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DOWNLOA The Anatomy of Spyware

By Bill Detwiler Editor ·
Spyware applications that generate pop-up ads, hijack browser home pages, redirect Web searches, steal Web traffic via DNS poisoning, track Internet activity, or steal personal information pose a serious security threat to your network. This quick-reference chart breaks down the basics of spyware--infection methods, signs of infection, spyware components, and common types of stolen information. In addition, the chart outlines multiple spyware removal techniques and prevention measures.

Download and review the chart:
http://techrepublic.com.com/5138-1009-5706543.html

Then, use this discussion threat to let us know if The Anatomy of Spyware chart provides helpful information and if there's anything we can do to improve the document's format or content.

This conversation is currently closed to new comments.

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Wasnt bad but...

by jkaras In reply to DOWNLOAD: The Anatomy of ...

When I saw the Anatomy part I was hoping for examples of the code and where it might try to reside, like a screen shot. Maybe typical characteristics to look for in these bogus files that attempt to hide in the registry or apparent processes. I dont know if their are legal issues preventing that sort of display. The page was well laid out and formatted for easy understanding. Everyone knowadays knows what spyware is just what to really look for is the help we all desire whether advanced or novice. All in all not too bad.

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Possible improvement for version 2.0

by Bill Detwiler Editor In reply to Wasnt bad but...

Thanks for the detailed feedback. I will definitely consider your suggestions for the next version of this chart or perhaps a new chart.

If you're looking for a great tool to identify potential spyware or viruses that are running as Windows services, check out our Service Process Identifier script: http://techrepublic.com.com/5138-6240-5582796.html

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library file corruption and tendrils

by eldergabriel In reply to DOWNLOAD: The Anatomy of ...

This download was good in giving basic information, but future revisions should probably include more detailed information about some of the factors that contribute to malware/spyware's more infuriating aspect: persistence. This would include situations where a given malware program has replaced or altered a key system library in order to maintain or propagate its presence, or just cause general system instability. Furthermore, specific registry keys that are commonly affected could be highlighted. It may be somewhat impractical to account for every situation, but the "tendrils" that malware uses to hook and embed itself into (primarily windows) computer systems should be addressed as well.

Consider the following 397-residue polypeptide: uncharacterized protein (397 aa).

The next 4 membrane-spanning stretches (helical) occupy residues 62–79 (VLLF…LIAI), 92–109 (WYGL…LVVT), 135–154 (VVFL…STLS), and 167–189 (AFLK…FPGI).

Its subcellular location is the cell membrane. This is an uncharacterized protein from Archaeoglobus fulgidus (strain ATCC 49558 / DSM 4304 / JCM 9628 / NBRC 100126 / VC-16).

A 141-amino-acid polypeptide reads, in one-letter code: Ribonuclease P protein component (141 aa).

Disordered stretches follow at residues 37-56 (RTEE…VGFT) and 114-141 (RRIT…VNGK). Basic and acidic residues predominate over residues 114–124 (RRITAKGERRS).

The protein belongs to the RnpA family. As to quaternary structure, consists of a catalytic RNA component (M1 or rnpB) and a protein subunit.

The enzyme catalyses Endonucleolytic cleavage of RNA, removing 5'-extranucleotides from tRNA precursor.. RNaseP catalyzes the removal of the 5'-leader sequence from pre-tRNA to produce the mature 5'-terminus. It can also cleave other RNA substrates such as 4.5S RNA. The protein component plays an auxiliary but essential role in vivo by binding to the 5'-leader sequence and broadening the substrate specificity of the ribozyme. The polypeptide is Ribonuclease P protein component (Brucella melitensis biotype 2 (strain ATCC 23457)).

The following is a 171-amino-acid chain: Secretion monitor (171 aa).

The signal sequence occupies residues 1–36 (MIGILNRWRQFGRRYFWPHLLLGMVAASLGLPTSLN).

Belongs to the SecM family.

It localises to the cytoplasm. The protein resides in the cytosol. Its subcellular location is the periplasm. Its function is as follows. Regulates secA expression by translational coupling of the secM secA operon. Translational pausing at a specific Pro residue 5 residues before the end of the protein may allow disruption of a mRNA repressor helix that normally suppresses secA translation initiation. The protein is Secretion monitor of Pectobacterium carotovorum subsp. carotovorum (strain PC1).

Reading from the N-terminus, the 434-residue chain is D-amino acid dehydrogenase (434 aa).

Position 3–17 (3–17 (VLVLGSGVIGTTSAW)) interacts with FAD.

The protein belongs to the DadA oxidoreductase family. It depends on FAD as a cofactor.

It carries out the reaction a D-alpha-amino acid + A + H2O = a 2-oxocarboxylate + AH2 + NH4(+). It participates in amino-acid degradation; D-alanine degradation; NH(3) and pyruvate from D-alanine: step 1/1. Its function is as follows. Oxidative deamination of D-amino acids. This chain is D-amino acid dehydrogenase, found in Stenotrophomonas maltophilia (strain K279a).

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thanks for the input

by Tech Locksmith In reply to library file corruption a ...

Of course these downloads are an ongoing project so we often start a category with basics.

I'll certainly pitch something along this line to the editors.

All suggestions are welcome.

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It's a start

by AlanGeek In reply to library file corruption a ...

I think you overlooked a couple of important items and passed some misinformation.

One of the most despicable methods of infection is the drive-by installation, where merely accessing a web site allows spyware to be installed without user knowledge or consent. An example is "www.googkle.com" (DON'T go there!).

Under signs of infection you should list "Unexplained reduction in bank account balances" and "Dramatic increase in credit card balances" :-).

Under Prevention you suggest that users always use Alt-F4 or the corner "X" close button to close popup windows. Alt-F4, or sometimes Ctrl-F4 or Ctrl-W, depending on the browser, is a safe method of dismissing a window, but many popup windows have an "X" close button that is not an actual Windows control, yielding the same effect as the "OK" or "Agree" button.

Most importantly of all, you neglect to strongly recommend that people NOT USE IE, but use a different browser not based on IE, and to disable use of ActiveX. These two items are probably responsible for the majority of infestations and other problems resulting from web use.

Firefox has been quite popular lately, and though it has had some security issues as well, the impact has mostly been minor compared to IE, and the product is patched far more quickly than IE.

Opera, though not open-source, is another free browser that has had far fewer vulnerabilities than IE or Firefox, and is very quick, with many keyboard and mouse shortcuts to enhance the ease of use.

The more people use non-IE browsers, the safer the web will become.

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